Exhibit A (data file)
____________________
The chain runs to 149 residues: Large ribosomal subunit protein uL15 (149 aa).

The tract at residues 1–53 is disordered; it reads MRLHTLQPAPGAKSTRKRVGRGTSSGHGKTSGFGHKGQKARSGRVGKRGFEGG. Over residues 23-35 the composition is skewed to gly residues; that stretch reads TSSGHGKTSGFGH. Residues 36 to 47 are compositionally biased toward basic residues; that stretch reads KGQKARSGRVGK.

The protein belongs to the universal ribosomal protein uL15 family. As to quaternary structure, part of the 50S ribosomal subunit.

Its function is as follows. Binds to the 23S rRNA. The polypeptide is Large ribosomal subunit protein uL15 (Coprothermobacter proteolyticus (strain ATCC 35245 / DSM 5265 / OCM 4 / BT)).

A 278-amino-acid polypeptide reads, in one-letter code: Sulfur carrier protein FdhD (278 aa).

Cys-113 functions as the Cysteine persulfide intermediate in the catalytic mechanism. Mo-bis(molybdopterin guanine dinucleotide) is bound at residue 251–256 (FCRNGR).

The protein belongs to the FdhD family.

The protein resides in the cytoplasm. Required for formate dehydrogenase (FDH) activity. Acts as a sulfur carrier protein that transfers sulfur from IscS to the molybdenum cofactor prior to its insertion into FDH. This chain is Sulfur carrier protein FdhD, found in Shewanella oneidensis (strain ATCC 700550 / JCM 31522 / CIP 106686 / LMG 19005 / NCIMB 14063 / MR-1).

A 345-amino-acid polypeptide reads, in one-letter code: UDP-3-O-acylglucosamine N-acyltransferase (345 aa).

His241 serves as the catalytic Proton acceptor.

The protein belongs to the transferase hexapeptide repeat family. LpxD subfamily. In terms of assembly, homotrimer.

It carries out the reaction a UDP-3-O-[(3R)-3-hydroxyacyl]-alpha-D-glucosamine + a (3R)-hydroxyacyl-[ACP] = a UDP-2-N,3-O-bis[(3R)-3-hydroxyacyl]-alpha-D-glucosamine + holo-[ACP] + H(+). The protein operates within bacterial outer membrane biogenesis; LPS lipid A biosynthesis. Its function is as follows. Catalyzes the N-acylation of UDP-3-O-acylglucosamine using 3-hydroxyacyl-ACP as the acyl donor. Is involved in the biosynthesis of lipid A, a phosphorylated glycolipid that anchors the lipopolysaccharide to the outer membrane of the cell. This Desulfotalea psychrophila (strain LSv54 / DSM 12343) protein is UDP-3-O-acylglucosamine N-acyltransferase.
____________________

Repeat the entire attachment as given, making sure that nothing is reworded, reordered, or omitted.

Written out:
The chain runs to 149 residues: Large ribosomal subunit protein uL15 (149 aa).

The tract at residues 1–53 is disordered; it reads MRLHTLQPAPGAKSTRKRVGRGTSSGHGKTSGFGHKGQKARSGRVGKRGFEGG. Over residues 23-35 the composition is skewed to gly residues; that stretch reads TSSGHGKTSGFGH. Residues 36 to 47 are compositionally biased toward basic residues; that stretch reads KGQKARSGRVGK.

The protein belongs to the universal ribosomal protein uL15 family. As to quaternary structure, part of the 50S ribosomal subunit.

Its function is as follows. Binds to the 23S rRNA. The polypeptide is Large ribosomal subunit protein uL15 (Coprothermobacter proteolyticus (strain ATCC 35245 / DSM 5265 / OCM 4 / BT)).

A 278-amino-acid polypeptide reads, in one-letter code: Sulfur carrier protein FdhD (278 aa).

Cys-113 functions as the Cysteine persulfide intermediate in the catalytic mechanism. Mo-bis(molybdopterin guanine dinucleotide) is bound at residue 251–256 (FCRNGR).

The protein belongs to the FdhD family.

The protein resides in the cytoplasm. Required for formate dehydrogenase (FDH) activity. Acts as a sulfur carrier protein that transfers sulfur from IscS to the molybdenum cofactor prior to its insertion into FDH. This chain is Sulfur carrier protein FdhD, found in Shewanella oneidensis (strain ATCC 700550 / JCM 31522 / CIP 106686 / LMG 19005 / NCIMB 14063 / MR-1).

A 345-amino-acid polypeptide reads, in one-letter code: UDP-3-O-acylglucosamine N-acyltransferase (345 aa).

His241 serves as the catalytic Proton acceptor.

The protein belongs to the transferase hexapeptide repeat family. LpxD subfamily. In terms of assembly, homotrimer.

It carries out the reaction a UDP-3-O-[(3R)-3-hydroxyacyl]-alpha-D-glucosamine + a (3R)-hydroxyacyl-[ACP] = a UDP-2-N,3-O-bis[(3R)-3-hydroxyacyl]-alpha-D-glucosamine + holo-[ACP] + H(+). The protein operates within bacterial outer membrane biogenesis; LPS lipid A biosynthesis. Its function is as follows. Catalyzes the N-acylation of UDP-3-O-acylglucosamine using 3-hydroxyacyl-ACP as the acyl donor. Is involved in the biosynthesis of lipid A, a phosphorylated glycolipid that anchors the lipopolysaccharide to the outer membrane of the cell. This Desulfotalea psychrophila (strain LSv54 / DSM 12343) protein is UDP-3-O-acylglucosamine N-acyltransferase.